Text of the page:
Edward Johnson writes… Stokowski championed many living composers during his long career and Elgar was among them. In 1911 he gave the US premiere of the Second Symphony but the local Cincinnati critic, who was extremely hostile to Stokowski, gave the work the thumbs down by dismissing it as “pleasant but not great, nor in any sense convincing.”
Stokowski conducted the Enigma Variations for the first time in 1912 in an all-British programme. True to form, the Cincinnati Enquirer’s music critic considered the entire concert “unappealing and commonplace” with Stanford’s ‘Irish’ Symphony being singled out as “uninspired.” Still, Stokowski thought highly of the Enigma Variations and wrote to Elgar in 1929 to thank him for the “nobility and beauty” of his creation.
Stokowski finally got round to recording the Enigma Variations in 1972 at the age of ninety when he visited Prague to conduct the Czech Philharmonic. Unfortunately, he was injured during the journey and missed the first rehearsal. However, he insisted on carrying on and the concert was recorded ‘live’ by Decca. The work was completely new to the CPO but it gave a highly praised performance, despite having a frail maestro on the podium.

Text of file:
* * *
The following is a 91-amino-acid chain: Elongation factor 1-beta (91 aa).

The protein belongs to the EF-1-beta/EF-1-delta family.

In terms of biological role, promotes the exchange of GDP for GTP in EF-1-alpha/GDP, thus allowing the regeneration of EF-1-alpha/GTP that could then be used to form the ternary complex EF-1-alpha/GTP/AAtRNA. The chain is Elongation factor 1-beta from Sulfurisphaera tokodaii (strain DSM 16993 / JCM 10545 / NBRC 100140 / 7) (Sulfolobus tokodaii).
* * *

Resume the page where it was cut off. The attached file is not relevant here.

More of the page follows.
The following year, he repeated the Enigma Variations in the Royal Albert Hall with the New Philharmonia, an orchestra that knew the work back to front. As the BBC had chosen not to broadcast it, Stokowski’s assistant arranged for it to be surreptitiously taped on a stereo cassette machine, purely for archival reasons. This time the critics were unanimous: “This performance of the ‘Enigma Variations’ is certainly the finest I have ever heard,” wrote Martin Cooper in the Daily Telegraph, his words being echoed by Edward Greenfield in The Guardian who described as a “most gorgeously resonant performance.” How lucky we are that Stokowski’s assistant arranged for it to be immortalised and that a twenty-four-hour, world-wide audience can now hear it on YouTube!